“In the U.S., one of the core functions of history education has been to prepare young people to become informed and active citizens in a diverse and pluralistic democracy. These bills fly in the face of that tradition,” said Professor Anthony Mora, Chair of the OAH Committee on LGBTQ Historians and History. “LGBTQ history is part of U.S. history, world history, and social studies. Legislating parental opt-outs only serves to restrict an informed understanding of history based on a presumption that some people from the past did not matter. We forcefully counter that LGBTQ people and their experiences cannot be excluded from our discussions without obscuring the past. Knowing about the LGBTQ people who fought within the Black freedom struggle or suffered during the Holocaust, as just two examples, adds to our deeper sense of shared humanity. The youth of these states have a right to a full education about that past. This will allow them to more fully engage with our shared present and future.”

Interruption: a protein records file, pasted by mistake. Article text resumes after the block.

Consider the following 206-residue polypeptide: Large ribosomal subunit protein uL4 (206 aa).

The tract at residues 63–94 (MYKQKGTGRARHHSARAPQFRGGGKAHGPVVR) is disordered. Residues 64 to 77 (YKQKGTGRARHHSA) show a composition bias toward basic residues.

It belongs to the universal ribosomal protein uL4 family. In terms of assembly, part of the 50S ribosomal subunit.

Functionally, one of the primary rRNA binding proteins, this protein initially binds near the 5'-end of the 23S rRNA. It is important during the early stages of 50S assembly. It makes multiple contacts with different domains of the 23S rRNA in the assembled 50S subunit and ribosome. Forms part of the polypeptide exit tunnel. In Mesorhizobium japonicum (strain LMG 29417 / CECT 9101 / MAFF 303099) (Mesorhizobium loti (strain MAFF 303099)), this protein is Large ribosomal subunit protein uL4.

Anti-LGBT K-12 history education threats in the 2021 legislative session include:
- In Tennessee, on May 3, Governor Bill Lee (R) signed into law SB 1229, which requires a 30-day notification of a student’s parent or guardian prior to any curriculum, including in history and social studies classes, that mentions sexual orientation or gender identity.
- In Arkansas, a similarly broadly worded LGBTQ content parental notification bill (SB 389) has passed the legislature and is under consideration by Governor Asa Hutchinson (R) to become law.
- In Montana, another such bill (SB 99) has passed the state legislature and is on the desk of Governor Greg Gianforte (R) awaiting possible signature.